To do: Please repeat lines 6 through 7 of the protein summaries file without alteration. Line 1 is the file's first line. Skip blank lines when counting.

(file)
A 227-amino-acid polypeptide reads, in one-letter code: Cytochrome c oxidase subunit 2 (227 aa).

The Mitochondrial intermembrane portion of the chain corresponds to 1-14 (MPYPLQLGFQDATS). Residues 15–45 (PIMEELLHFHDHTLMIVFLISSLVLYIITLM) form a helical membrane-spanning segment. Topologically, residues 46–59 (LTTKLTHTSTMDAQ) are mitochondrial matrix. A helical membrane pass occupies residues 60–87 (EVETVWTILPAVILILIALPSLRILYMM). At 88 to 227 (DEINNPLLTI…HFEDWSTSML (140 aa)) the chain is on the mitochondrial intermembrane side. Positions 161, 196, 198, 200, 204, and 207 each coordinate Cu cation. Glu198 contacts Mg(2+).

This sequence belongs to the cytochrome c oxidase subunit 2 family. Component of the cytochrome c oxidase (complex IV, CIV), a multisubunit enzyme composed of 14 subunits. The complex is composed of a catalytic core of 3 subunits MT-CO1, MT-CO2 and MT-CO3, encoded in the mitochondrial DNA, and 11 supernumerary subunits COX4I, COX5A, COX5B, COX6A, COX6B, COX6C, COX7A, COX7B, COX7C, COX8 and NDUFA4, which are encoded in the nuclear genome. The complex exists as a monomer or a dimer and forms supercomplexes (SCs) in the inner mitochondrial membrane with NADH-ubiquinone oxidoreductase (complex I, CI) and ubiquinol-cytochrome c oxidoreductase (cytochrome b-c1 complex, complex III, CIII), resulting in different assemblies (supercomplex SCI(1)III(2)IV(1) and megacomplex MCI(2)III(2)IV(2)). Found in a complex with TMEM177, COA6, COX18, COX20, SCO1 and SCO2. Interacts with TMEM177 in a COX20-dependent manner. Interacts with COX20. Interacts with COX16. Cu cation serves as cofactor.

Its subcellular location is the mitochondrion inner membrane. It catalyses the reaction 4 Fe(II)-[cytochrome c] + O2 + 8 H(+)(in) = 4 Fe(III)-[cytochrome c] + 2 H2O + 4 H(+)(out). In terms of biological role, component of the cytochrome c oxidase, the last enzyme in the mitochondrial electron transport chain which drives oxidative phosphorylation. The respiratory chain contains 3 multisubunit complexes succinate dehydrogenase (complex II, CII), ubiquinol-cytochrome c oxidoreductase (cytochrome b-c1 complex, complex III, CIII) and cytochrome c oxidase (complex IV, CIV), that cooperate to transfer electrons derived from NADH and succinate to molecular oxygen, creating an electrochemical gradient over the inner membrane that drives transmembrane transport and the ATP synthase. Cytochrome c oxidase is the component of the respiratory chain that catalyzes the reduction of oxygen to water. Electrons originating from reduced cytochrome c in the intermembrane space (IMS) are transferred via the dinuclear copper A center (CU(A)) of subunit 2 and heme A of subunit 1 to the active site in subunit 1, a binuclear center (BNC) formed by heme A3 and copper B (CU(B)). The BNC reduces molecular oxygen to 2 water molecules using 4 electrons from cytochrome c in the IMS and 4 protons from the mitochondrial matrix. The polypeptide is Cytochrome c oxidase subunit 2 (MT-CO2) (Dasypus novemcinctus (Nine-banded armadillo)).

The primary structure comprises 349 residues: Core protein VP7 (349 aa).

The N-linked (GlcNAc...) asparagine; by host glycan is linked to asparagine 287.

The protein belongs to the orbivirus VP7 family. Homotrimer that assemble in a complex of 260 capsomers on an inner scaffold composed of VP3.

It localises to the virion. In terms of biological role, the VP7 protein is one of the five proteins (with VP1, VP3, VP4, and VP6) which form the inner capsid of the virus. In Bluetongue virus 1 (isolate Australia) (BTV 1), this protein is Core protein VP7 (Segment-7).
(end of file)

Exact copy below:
The N-linked (GlcNAc...) asparagine; by host glycan is linked to asparagine 287.

The protein belongs to the orbivirus VP7 family. Homotrimer that assemble in a complex of 260 capsomers on an inner scaffold composed of VP3.